|Joseph Smith preaching to the Lamanites|
Although there is absolutely no evidence for such a thing, the legend that the Native Americans were descendants of the lost tribes of Israel has been around for over four hundred years. It's in fact one of the truths that is taught to all Mormons. But Joseph Smith didn't make it up.
The first book to advance this idea was Diego Duran's History of the New World, written in 1575 or so. The theory had almost certainly circulated orally, however, for at least a couple of generations before Duran wrote about it. According to him, the natives of the West Indies definitely "are the ten tribes of Israel that Shalmaneser, king of the Assyrians, made prisoners and carried to Assyria." Many amateur and professional historians have written articles and books offering proof of this fantastic theory. Even William Penn did one.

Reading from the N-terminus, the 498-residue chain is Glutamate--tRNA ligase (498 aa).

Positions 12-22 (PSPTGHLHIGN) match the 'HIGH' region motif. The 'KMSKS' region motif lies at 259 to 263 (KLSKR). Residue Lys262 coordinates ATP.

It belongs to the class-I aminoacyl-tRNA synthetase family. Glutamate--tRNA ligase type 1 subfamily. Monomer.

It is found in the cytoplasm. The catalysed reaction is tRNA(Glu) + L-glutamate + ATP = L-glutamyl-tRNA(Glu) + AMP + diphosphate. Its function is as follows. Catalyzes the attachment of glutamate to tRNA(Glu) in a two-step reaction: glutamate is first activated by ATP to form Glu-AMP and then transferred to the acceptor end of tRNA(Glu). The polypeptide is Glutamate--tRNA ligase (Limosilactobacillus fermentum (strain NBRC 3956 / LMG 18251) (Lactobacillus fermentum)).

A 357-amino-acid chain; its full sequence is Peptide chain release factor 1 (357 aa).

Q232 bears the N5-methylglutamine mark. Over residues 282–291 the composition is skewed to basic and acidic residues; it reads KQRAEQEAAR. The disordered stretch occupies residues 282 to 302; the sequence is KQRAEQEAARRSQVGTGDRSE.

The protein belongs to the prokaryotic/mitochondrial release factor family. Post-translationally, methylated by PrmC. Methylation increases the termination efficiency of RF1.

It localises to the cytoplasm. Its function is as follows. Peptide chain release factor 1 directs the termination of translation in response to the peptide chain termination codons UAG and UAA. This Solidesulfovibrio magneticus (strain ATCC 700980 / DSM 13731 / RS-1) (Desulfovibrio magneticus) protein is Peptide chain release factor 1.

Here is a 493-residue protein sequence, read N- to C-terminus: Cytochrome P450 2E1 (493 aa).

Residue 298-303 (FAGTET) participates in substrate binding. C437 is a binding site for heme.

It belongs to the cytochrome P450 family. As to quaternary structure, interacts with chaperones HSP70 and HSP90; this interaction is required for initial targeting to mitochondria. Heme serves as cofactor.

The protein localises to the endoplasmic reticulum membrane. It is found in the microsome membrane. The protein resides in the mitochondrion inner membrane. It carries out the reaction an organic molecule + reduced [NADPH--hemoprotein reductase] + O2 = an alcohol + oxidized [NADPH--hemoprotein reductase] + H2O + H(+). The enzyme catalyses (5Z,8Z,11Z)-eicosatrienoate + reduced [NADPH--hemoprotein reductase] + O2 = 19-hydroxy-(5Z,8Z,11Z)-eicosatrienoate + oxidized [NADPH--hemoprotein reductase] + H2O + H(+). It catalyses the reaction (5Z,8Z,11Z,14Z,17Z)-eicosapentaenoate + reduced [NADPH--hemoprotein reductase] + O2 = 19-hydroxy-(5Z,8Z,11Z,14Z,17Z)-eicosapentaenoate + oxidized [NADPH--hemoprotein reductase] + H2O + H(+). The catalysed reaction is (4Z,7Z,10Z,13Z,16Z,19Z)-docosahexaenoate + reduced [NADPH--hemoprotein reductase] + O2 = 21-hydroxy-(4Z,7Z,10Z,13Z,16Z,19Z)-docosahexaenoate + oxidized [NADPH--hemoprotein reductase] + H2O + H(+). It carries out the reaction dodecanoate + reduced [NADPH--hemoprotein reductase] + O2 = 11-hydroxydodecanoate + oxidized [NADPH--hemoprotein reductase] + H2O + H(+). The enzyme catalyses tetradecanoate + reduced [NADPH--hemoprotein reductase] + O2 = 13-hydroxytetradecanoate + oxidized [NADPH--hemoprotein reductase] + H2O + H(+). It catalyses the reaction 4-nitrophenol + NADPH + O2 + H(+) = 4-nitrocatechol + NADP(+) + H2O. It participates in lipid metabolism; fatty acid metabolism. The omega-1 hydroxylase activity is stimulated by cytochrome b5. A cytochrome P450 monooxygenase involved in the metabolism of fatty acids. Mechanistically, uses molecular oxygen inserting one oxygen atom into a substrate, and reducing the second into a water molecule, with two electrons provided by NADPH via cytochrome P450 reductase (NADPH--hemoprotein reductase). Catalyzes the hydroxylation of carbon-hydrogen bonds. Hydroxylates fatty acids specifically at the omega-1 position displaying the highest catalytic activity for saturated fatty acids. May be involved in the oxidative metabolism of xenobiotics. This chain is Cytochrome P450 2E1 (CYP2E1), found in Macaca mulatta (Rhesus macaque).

The most ambitious study of the subject was by the Irish eccentric Edward K. Kingsborough. His subsidized nine-volume work on the Antiquities of Mexico, published at two-year intervals beginning in 1830 (hmm, … I wonder what Smith was reading right about this time) cost him more than £100,000. Though he died in a debtor's prison, Kingsborough's attempt to identify the ancient Mexicans with the ten lost tribes satisfied few but himself.
Not only is there no linguistic, archaeological, historical, or DNA evidence (that last one is a doozy that won't be glossed over) that American Indians are of Hebrew ancestry; the Bible itself nowhere advances a theory that ten of the traditional twelve tribes suddenly vanished. Even the phrase "lost tribes" never appears in scripture. Not even once. What gives?
This theory is just completely fictional from top to bottom. I wonder how the Mormons will deal with the DNA tests that repudiate the claim outright.
Does anyone know if they still teach this?